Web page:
WASHINGTON: A former Navy public affairs officer who spent the past two years defending military action overseas is now speaking against the war in Iraq. Lt. John Oliveira retired from active duty January 31 after the pressure of "spinning" (his word) a war he didn't agree with led to a self-described nervous breakdown on board the USS Theodore Roosevelt.
Since returning home, he's spoken to about a dozen news outlets criticizing the Bush Administration for waging a war that he felt "didn't make sense."
"Anybody in the PR field, no matter where you work, you have to have some kind of faith, have to believe in what you're doing to have credibility as a PR professional," Oliveira told PRWeek. "You're not selling cars. You're selling your friends, your neighbors, your family."
Oliveira also claims the Pentagon and White House failed to supply adequate communications support once the war in Iraq started, placing the burden on him and fellow PAOs to defend the war to an increasingly hostile media.
"Two weeks before the war started, I get this big report with 'shock and awe' and all this other stuff they were selling, and they say, 'This is what we need you to talk about," he said. "But then the shooting starts and all those communication points now mean absolutely nothing - and we didn't see anything for weeks. They'd just say, 'Look at the newspaper and see what the White House is saying.'"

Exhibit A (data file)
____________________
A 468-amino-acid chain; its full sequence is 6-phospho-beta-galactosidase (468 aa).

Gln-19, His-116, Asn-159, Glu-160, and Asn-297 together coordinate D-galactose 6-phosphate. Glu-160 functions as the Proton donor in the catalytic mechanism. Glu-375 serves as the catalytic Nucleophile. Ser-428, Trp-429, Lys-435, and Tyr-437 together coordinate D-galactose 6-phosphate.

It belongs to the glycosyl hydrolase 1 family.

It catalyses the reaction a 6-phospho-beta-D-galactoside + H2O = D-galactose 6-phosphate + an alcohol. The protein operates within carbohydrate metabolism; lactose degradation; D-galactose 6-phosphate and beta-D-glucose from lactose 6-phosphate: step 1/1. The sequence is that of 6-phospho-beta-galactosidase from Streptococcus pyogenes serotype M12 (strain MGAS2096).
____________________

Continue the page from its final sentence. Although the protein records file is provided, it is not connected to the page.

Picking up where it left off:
Oliveira spent more than 16 years on active duty, becoming a PAO in 1997. Navy documents show he was honorably discharged after failing to "select," or be promoted, for two years in a row.
The Navy disputed Oliveira's claims that communications support was lacking during the war, providing PRWeek with reprints of "public affairs guidance" articles placed on a Navy intranet service every few days throughout the war. Lt. Admiral T. McCreary, a senior Navy PAO, said regardless of whether talking points were provided, the military expects its spokespeople to "exercise judgment" and "be aggressive" in the field.
A colleague of Oliveira's, Lt. Commander Brenda Malone, said her experience aboard the USS Harry S. Truman did not jibe with Oliveira's account. "I felt as though the support I got from the senior Navy leadership all the way up the chain of command was absolutely superb. I felt like I had all the information I needed to do my job."
Nonetheless, Oliveira said he witnessed a decline in morale among his fellow PAOs. "I know that for a fact there are folks out there who don't believe in what we're doing, but they're not in a position to walk away."